Mānoa is the site of the first sugarcane and coffee plantations in the Hawaiian Islands. Hawaiian coffee was first introduced along Manoa Valley in 1813 by Don Francisco de Paula y Marytin as an ornamental plant. In 1825 Chief Boki, the Royal Governor of Oahu, followed up and brought coffee trees back from Brazil on the ship HMS Blonde. Chief Boki also chose Manoa Valley as the historic birth site of the very first coffee plantation in Hawaii. With the aid of agriculture expert, John Wilkinson, the coffee trees were able to survive which allowed its descendants to be brought over to Kona and other islands many years later. Hawaiʻi is the only state in the United States that produces coffee commercially. For more history see coffee production in Hawaii.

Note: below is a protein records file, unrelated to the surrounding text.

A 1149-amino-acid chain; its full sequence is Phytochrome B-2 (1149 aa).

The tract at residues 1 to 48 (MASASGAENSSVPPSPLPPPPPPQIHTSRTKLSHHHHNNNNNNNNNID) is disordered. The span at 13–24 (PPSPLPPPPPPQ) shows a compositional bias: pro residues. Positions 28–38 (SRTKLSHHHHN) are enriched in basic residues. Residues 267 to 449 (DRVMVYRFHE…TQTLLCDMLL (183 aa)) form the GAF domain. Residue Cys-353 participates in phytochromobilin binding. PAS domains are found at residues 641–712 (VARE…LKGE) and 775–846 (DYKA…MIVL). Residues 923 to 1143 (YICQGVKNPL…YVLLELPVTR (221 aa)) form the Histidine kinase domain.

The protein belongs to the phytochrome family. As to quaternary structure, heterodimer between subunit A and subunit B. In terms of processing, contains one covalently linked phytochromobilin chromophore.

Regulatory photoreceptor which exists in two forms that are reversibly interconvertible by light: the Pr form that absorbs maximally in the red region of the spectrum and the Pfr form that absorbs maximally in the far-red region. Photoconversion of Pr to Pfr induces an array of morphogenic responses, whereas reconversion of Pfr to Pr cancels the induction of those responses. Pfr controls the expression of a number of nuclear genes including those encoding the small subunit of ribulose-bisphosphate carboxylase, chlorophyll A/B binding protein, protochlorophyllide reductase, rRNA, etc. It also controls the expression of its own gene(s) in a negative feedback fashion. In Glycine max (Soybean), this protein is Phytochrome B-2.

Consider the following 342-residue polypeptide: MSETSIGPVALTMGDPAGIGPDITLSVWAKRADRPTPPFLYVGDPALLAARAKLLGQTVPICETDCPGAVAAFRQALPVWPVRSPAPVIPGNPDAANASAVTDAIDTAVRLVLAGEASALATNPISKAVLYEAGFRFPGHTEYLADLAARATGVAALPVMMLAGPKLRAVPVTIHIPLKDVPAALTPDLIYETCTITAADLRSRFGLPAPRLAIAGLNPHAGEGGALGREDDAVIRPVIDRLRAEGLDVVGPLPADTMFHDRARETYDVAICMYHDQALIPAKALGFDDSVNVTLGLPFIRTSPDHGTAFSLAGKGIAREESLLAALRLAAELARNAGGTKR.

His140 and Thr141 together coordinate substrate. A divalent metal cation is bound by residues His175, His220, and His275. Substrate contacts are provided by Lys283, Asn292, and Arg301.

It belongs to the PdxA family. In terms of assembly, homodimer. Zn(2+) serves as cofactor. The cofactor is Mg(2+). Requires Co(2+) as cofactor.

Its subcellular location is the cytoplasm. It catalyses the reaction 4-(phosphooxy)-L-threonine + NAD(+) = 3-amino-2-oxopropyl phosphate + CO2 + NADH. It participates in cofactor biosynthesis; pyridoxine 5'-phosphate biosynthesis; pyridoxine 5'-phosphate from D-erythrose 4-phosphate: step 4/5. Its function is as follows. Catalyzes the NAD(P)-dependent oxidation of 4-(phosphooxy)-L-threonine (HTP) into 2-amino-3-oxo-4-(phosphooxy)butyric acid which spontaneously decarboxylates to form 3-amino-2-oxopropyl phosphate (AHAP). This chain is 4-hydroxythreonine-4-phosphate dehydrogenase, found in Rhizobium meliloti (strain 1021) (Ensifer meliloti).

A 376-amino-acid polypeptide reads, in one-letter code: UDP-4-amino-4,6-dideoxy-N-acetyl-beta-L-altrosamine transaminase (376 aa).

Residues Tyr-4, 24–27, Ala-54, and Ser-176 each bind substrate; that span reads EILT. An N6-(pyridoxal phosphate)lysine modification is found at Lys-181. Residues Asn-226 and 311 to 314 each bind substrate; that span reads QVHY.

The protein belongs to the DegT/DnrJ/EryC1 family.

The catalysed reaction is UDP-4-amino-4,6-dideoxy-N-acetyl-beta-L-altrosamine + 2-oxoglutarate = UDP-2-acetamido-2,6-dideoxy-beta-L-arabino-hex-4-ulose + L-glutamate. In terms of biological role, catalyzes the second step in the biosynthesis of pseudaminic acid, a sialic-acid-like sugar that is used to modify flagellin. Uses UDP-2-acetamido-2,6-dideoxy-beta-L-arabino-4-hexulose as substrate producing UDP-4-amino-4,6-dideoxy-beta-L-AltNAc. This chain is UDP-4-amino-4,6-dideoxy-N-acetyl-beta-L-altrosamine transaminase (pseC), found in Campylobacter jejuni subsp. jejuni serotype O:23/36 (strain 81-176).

There are many legends associated with Manoa, one very well known legend is the story of Kahalaopuna. Kahalaopuna was born to Kahaukani and Kauakuahine. Kahaukani is the wind of Manoa and Kauakuahine is the rain of Manoa. Kakaukani and Kauakuahine were brother and sister, both born to Akaaka (the projecting spur of the Manoa mountain range) and Nalehuaakaaka (the lehua on the brow of the Manoa ridge).
David Howard Hitchcock, May 15, 1861 – Hilo, Hawaii
|Died||January 1, 1943 (aged 81) – Honolulu|
|Known for||Painting, Impressionist|